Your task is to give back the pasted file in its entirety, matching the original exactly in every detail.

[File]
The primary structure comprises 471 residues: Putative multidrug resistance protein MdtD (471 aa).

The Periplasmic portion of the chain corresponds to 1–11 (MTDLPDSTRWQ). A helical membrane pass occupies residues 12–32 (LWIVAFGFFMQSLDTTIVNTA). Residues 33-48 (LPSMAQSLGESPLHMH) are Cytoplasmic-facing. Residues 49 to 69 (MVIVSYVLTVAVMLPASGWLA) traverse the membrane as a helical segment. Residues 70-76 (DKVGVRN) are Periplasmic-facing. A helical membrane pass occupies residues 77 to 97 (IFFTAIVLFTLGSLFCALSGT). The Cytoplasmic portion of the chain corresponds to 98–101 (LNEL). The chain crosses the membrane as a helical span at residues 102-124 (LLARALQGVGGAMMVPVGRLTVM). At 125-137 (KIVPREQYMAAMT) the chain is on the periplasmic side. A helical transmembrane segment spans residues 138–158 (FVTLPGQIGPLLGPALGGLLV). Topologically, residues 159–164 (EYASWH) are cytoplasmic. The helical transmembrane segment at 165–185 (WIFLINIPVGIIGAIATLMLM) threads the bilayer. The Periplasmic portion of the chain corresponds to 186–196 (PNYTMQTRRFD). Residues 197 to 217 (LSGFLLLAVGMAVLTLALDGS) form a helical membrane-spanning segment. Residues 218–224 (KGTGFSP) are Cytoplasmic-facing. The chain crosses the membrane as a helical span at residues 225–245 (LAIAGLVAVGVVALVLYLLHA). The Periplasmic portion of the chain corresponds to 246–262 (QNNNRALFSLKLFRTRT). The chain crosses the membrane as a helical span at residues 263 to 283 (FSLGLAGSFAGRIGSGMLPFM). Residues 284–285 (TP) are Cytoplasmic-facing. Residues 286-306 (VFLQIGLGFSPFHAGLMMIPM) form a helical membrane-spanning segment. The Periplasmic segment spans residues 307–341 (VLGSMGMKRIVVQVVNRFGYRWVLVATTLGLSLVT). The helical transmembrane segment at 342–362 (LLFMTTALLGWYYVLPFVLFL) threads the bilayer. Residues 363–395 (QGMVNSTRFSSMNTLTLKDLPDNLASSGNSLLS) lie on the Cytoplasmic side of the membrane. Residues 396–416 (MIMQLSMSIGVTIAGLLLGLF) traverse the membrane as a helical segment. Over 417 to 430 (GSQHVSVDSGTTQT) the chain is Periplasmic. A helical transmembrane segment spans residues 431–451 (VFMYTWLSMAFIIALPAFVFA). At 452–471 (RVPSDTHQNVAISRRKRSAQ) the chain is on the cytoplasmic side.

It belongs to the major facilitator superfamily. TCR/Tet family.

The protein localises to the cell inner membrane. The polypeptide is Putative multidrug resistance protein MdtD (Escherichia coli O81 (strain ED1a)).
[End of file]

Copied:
The primary structure comprises 471 residues: Putative multidrug resistance protein MdtD (471 aa).

The Periplasmic portion of the chain corresponds to 1–11 (MTDLPDSTRWQ). A helical membrane pass occupies residues 12–32 (LWIVAFGFFMQSLDTTIVNTA). Residues 33-48 (LPSMAQSLGESPLHMH) are Cytoplasmic-facing. Residues 49 to 69 (MVIVSYVLTVAVMLPASGWLA) traverse the membrane as a helical segment. Residues 70-76 (DKVGVRN) are Periplasmic-facing. A helical membrane pass occupies residues 77 to 97 (IFFTAIVLFTLGSLFCALSGT). The Cytoplasmic portion of the chain corresponds to 98–101 (LNEL). The chain crosses the membrane as a helical span at residues 102-124 (LLARALQGVGGAMMVPVGRLTVM). At 125-137 (KIVPREQYMAAMT) the chain is on the periplasmic side. A helical transmembrane segment spans residues 138–158 (FVTLPGQIGPLLGPALGGLLV). Topologically, residues 159–164 (EYASWH) are cytoplasmic. The helical transmembrane segment at 165–185 (WIFLINIPVGIIGAIATLMLM) threads the bilayer. The Periplasmic portion of the chain corresponds to 186–196 (PNYTMQTRRFD). Residues 197 to 217 (LSGFLLLAVGMAVLTLALDGS) form a helical membrane-spanning segment. Residues 218–224 (KGTGFSP) are Cytoplasmic-facing. The chain crosses the membrane as a helical span at residues 225–245 (LAIAGLVAVGVVALVLYLLHA). The Periplasmic portion of the chain corresponds to 246–262 (QNNNRALFSLKLFRTRT). The chain crosses the membrane as a helical span at residues 263 to 283 (FSLGLAGSFAGRIGSGMLPFM). Residues 284–285 (TP) are Cytoplasmic-facing. Residues 286-306 (VFLQIGLGFSPFHAGLMMIPM) form a helical membrane-spanning segment. The Periplasmic segment spans residues 307–341 (VLGSMGMKRIVVQVVNRFGYRWVLVATTLGLSLVT). The helical transmembrane segment at 342–362 (LLFMTTALLGWYYVLPFVLFL) threads the bilayer. Residues 363–395 (QGMVNSTRFSSMNTLTLKDLPDNLASSGNSLLS) lie on the Cytoplasmic side of the membrane. Residues 396–416 (MIMQLSMSIGVTIAGLLLGLF) traverse the membrane as a helical segment. Over 417 to 430 (GSQHVSVDSGTTQT) the chain is Periplasmic. A helical transmembrane segment spans residues 431–451 (VFMYTWLSMAFIIALPAFVFA). At 452–471 (RVPSDTHQNVAISRRKRSAQ) the chain is on the cytoplasmic side.

It belongs to the major facilitator superfamily. TCR/Tet family.

The protein localises to the cell inner membrane. The polypeptide is Putative multidrug resistance protein MdtD (Escherichia coli O81 (strain ED1a)).